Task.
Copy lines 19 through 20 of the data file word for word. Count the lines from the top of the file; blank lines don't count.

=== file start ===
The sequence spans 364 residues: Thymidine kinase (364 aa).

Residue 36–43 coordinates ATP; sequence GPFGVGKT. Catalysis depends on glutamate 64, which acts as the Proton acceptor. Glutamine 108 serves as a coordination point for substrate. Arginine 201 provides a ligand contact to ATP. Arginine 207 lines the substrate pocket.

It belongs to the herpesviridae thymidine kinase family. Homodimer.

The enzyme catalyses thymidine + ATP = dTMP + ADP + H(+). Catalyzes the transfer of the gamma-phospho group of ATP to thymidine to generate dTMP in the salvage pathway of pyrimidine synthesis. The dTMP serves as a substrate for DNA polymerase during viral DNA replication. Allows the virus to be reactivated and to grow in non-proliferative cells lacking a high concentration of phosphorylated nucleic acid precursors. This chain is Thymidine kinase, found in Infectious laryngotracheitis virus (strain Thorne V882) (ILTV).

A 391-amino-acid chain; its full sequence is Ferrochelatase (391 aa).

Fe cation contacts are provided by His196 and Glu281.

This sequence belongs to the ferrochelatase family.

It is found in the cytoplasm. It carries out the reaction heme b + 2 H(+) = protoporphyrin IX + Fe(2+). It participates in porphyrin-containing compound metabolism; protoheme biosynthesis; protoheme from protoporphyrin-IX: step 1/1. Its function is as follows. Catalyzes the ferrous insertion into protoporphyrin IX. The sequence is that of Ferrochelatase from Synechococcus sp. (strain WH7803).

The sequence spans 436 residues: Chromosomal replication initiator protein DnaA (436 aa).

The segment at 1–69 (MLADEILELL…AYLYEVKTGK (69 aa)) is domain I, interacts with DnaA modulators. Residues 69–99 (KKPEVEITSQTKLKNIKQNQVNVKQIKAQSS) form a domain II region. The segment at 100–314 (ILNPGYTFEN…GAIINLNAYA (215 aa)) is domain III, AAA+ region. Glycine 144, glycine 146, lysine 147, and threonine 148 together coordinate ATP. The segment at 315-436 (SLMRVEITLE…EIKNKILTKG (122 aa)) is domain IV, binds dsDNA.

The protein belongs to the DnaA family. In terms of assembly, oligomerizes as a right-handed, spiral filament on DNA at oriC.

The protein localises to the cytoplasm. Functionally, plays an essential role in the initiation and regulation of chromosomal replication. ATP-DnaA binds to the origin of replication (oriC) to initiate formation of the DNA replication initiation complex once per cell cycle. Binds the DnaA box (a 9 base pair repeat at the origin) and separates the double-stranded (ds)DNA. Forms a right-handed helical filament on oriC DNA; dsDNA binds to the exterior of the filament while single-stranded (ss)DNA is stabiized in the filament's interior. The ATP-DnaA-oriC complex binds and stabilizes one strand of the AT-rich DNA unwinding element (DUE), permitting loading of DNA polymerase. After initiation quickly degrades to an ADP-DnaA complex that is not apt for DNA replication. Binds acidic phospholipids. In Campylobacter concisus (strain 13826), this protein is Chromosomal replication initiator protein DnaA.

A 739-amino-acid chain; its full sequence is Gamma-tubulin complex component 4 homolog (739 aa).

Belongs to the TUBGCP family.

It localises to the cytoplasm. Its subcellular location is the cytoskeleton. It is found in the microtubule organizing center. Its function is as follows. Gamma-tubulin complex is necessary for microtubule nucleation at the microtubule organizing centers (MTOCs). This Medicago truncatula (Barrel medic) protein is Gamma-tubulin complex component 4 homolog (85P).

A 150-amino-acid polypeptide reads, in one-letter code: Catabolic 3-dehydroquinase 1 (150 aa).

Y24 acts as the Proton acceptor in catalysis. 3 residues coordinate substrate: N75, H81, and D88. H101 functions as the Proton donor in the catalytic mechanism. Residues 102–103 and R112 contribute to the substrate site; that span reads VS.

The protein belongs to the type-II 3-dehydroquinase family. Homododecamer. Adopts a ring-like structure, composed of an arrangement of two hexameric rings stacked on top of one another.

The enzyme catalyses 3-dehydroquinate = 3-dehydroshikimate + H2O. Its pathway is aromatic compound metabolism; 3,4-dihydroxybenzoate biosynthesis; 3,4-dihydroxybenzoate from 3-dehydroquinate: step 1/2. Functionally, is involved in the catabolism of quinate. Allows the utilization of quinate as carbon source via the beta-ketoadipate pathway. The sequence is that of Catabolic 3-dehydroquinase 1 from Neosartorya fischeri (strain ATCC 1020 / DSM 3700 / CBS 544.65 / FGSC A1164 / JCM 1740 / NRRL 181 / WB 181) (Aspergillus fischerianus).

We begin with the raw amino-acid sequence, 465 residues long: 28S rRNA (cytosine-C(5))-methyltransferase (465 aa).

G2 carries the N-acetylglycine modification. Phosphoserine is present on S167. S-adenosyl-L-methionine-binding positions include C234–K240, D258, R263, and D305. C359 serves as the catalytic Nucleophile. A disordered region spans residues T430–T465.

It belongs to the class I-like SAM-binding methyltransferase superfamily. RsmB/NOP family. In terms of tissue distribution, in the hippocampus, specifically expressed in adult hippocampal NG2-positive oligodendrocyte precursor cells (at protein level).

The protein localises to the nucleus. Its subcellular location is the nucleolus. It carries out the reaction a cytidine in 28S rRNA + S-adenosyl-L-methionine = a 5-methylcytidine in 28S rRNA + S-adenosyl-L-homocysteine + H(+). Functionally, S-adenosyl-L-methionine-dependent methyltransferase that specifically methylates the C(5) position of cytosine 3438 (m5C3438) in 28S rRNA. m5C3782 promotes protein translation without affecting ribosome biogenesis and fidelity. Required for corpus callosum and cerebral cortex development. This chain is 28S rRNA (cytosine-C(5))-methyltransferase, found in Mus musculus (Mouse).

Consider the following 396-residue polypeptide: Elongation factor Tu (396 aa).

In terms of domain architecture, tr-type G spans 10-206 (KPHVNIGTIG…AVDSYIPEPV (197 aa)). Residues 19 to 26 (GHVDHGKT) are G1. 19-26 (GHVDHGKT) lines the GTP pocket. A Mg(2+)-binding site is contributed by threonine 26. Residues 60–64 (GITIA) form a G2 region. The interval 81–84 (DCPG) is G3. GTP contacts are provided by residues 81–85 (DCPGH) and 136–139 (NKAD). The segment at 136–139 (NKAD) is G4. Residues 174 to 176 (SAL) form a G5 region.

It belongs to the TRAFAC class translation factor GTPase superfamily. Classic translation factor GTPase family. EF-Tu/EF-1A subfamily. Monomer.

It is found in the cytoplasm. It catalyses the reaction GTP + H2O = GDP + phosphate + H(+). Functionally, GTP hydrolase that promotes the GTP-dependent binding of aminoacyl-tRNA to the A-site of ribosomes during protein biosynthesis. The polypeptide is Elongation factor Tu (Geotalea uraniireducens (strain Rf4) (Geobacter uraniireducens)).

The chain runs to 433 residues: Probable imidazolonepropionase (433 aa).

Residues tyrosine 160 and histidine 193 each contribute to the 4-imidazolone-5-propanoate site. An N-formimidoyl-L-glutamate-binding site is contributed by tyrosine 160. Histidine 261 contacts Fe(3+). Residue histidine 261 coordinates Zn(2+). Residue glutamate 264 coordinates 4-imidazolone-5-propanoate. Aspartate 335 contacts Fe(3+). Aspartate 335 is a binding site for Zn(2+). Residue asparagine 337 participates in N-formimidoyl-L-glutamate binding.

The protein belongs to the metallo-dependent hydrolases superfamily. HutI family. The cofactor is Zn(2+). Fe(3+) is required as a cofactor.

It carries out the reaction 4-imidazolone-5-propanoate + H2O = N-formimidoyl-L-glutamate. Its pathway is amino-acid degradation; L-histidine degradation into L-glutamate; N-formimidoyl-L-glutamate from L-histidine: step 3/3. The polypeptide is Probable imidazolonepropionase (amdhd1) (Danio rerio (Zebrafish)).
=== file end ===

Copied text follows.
The enzyme catalyses 3-dehydroquinate = 3-dehydroshikimate + H2O. Its pathway is aromatic compound metabolism; 3,4-dihydroxybenzoate biosynthesis; 3,4-dihydroxybenzoate from 3-dehydroquinate: step 1/2. Functionally, is involved in the catabolism of quinate. Allows the utilization of quinate as carbon source via the beta-ketoadipate pathway. The sequence is that of Catabolic 3-dehydroquinase 1 from Neosartorya fischeri (strain ATCC 1020 / DSM 3700 / CBS 544.65 / FGSC A1164 / JCM 1740 / NRRL 181 / WB 181) (Aspergillus fischerianus).

We begin with the raw amino-acid sequence, 465 residues long: 28S rRNA (cytosine-C(5))-methyltransferase (465 aa).